icon

ArtsEdNow Q & A with Acting Commissioner of Education Kimberley Harrington


Posted On February 28, 2017

1. What role did arts education play in your own education?
The arts played a large role in my education and in my personal development. I began playing the flute in 3rd grade band and continue to play to present day. In 8th grade, I joined the marching band and played piccolo for one year. Then my band director sent me to leadership camp and I served the next 4 years as the drum major of the marching band. As a drum major, I learned life-long lessons about myself, the structure, sense of community, and leadership skills. Additionally, I danced for 16 years – tap and ballet. Dancing served as an excellent stress release for me and I enjoyed the creativity I experienced through the interaction of music and movement. Finally, when I was performing in our school musicals I found a community “family” similar to the one I found in the marching band. I developed the discipline required to budget my time well to balance late night rehearsals while maintaining my grades.

2. Was there an arts educator who had an influence on you? If so, please tell us about him or her.
Mr. Robert Bauknight was my band director. He was the man who, other than my parents, first saw my leadership potential and he fostered it until I began to see my own potential. He had a thick southern drawl, a wonderful sense of humor, and we adored him. He was always available for us, not just in our band period or at after school practices. He was always a wonderful listener and guided us to search for answers to our own problems. Mr. Bauknight remained a huge part of my life until he passed away while I was in college. I still hear his voice and refer to his pearls of wisdom I keep tucked away. I always say he was the wind beneath my wings and he quietly guided me to recognize strengths and talents within myself I didn’t realize I had.

3. What role does arts education play with your own family/children?
Growing up, my father played the piano and sang. I would fall asleep at night listening to him play and sing. I have many fond memories of music and dance in my household. My father also took professional dance lessons in Manhattan for much of his life. We were always dancing, singing, and listening to music throughout the house. My mother affectionately termed herself “the audience” and she would sit and listen to my sister and I play with my father (my sister played the clarinet.) Mom would join in the dancing and she and my father are wonderful dancers.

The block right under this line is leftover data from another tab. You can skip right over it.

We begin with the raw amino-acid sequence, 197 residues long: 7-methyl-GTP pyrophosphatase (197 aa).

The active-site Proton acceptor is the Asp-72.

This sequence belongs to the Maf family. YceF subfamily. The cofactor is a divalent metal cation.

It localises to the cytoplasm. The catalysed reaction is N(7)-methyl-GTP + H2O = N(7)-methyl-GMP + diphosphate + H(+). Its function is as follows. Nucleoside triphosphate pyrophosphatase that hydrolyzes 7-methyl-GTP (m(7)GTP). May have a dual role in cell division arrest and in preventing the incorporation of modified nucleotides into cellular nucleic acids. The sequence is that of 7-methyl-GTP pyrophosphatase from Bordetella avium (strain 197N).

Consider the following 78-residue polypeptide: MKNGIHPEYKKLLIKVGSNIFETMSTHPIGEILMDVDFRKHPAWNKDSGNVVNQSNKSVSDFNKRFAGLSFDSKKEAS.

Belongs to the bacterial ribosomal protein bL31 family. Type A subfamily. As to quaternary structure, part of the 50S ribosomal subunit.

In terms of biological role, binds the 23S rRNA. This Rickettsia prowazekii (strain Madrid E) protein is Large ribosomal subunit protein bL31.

My youngest son plays trumpet, violin, marimbas, and just recently added the ukulele to his list. My eldest son played the marimbas and did Irish step dance. He also enjoys photography. Both boys are/were in the marching band. Music, for all of us, is our therapy and “go-to” activity. Thankfully, my sons have both had the privilege of having their own “Mr. Bauknight” in their lives and have been inspired and guided by excellent music educators.

4. What is your view on the role of arts education for our students and how may your experiences have shaped your viewpoint once you became an educational leader?
My own experiences as a child and student definitely had a huge impact on me as a teacher. For example, when teaching Kindergarten, I began each day with singing and dancing with my students and ended each year with a musical put on by the children for their parents. When I taught the middle school grades, I ran the drama club and always did a musical with my children and asked students to design and create the sets, costume, and makeup. Throughout my career as an in-district educator, I always incorporated the arts into my classroom in a variety of ways, encouraged and my students as they experimented in their interest areas to find their own passions, and supported my students by attending their performances, recitals, and shows.

My view of arts education is multi-faceted. I believe the arts provide rich experiences for students to find and express their inner creativity; learn critical life skills – self-discipline, time management, leadership skills, poise, presentation, etc; find ways to relax, release stress, and explore their feelings through art expression; and most critically, find their voice and use this voice to speak loudly and powerfully on behalf of oneself or on behalf of others who may not have found their voice.

5. As Acting Commission, what is your view on how arts education may play a greater role in the educational development of our students?
I believe the arts are a way to bring content to students in a way that may be intimidating for some. For example, mathematics and science are critical skills for students to have a firm foundation before they graduate from high school. Many of our students are afraid of these content areas and don’t identify as having strengths in mathematics and/or science. How many adults have been heard saying “I’m not a math person” or “I was never good at math”? The arts are rich in science and mathematics – imagine introducing the two content areas through context by leading students through composing a song. Composition requires you bring the mathematics behind beats per measure, timing, length and duration of notes and combines it with the science of sound. My father, who taught mathematics and music, was responsible for showing me how the arts have the power to connect content for students in dynamic ways.

 

Kimberley Harrington
Acting Commissioner
New Jersey Department of Education